Posted by Martijn Grooten on Jan 11, 2017
If you are wondering why ransomware continues to thrive, a recent study from IBM Security provides a simple explanation: 70 per cent of the ransomware-infected businesses they surveyed ended up paying the ransom to get their data back.
Clearly this goes against the advice given by many security professionals, which is never to pay the ransom, but as I have argued before, that advice isn't worth much when your valuable data is at stake.
The report does not indicate how many of those who paid the ransom had exhausted all other options, such as recovering the files from a backup or looking for a decryptor. It is possible that some businesses decided simply to pay up for reasons of business continuity. After all, though the ransoms are increasing (20 per cent of corporate victims said they paid more than $40,000), they still tend to be fairly small amounts - in relative terms - for many a business.
But the report contained some good news too: more than half of the businesses surveyed said they had never been affected by ransomware.
Now, industry reports like this are rarely put together with the rigour that would be expected from an academic publication, and they do not claim to be, so one should take these numbers as a very rough approximation at best. Still, it does show that quite a few businesses are doing something right.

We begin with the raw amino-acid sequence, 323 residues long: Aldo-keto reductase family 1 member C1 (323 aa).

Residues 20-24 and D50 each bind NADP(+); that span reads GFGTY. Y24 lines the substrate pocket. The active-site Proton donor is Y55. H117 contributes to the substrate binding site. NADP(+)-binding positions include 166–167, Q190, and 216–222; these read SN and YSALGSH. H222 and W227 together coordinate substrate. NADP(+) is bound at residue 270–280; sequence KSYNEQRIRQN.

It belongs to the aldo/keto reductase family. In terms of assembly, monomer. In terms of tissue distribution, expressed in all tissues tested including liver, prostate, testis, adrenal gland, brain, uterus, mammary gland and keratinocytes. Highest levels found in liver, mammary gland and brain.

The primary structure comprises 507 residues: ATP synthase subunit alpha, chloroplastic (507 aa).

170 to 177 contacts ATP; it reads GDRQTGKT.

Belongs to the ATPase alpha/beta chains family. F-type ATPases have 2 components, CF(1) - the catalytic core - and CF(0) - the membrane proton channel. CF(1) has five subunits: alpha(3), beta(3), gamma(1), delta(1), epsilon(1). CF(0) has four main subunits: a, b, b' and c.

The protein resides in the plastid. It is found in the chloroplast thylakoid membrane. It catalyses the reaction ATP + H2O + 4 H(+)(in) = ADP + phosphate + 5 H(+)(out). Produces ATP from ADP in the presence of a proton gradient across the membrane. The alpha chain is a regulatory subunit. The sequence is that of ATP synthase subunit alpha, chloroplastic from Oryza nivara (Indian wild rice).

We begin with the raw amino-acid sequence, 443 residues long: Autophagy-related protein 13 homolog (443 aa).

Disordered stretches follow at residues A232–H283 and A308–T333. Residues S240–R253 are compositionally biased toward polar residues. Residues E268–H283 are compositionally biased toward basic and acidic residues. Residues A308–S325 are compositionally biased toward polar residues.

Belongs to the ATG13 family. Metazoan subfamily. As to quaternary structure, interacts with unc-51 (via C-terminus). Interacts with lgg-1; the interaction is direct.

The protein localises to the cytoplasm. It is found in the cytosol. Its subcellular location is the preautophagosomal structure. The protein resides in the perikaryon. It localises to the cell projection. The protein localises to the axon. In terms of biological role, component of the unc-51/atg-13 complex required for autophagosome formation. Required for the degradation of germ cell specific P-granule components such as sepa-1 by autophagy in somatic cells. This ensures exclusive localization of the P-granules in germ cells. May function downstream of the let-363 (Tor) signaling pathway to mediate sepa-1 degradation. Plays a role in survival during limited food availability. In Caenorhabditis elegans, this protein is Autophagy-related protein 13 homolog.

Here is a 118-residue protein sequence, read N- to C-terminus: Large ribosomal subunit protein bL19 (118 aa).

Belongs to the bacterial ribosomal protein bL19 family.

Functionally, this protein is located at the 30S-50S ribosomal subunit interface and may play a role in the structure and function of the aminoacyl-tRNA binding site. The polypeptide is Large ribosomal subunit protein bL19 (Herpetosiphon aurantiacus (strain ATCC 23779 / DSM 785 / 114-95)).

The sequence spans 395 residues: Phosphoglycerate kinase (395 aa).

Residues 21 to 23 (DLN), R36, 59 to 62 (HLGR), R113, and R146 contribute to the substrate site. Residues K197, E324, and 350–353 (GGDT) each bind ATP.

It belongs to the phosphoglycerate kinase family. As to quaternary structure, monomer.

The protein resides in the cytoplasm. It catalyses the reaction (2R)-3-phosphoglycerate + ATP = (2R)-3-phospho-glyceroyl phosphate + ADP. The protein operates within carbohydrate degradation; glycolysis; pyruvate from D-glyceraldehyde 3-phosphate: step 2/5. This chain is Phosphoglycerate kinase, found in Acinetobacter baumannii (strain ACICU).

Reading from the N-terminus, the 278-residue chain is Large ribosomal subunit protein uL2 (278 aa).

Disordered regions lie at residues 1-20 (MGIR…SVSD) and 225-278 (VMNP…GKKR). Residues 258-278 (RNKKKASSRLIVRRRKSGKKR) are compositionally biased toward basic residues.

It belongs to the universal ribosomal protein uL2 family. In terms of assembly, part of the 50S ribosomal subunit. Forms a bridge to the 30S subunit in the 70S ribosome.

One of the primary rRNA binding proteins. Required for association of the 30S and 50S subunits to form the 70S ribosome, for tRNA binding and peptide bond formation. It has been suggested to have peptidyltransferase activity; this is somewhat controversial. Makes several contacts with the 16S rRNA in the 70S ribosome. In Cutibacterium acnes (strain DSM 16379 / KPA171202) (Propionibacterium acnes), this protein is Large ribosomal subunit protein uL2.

Part of this may simply be a matter of luck: ransomware is sometimes used in highly targeted and sophisticated attacks; some businesses simply have not been targeted by such campaigns. (Or, as anyone working in security marketing would tell you: they have not been targeted yet.) But a ransomware infection isn't exactly easy to overlook and every organisation receives many opportunistic attacks every day, so there must be more to this.
We have previously shown how both web and email security solutions can seriously mitigate the threat of modern malware attacks, including ransomware - and that's even before an endpoint security solution gets the chance to block the attack. Other practices, such as staying on top of patching and hardening the systems - can make a great difference too.
Ransomware is unlikely going to go away any time soon, and no doubt cyber crooks will find news ways to infect users and new targets to encrypt. But rather than just panic, maybe we should also look at what actually works against the threat.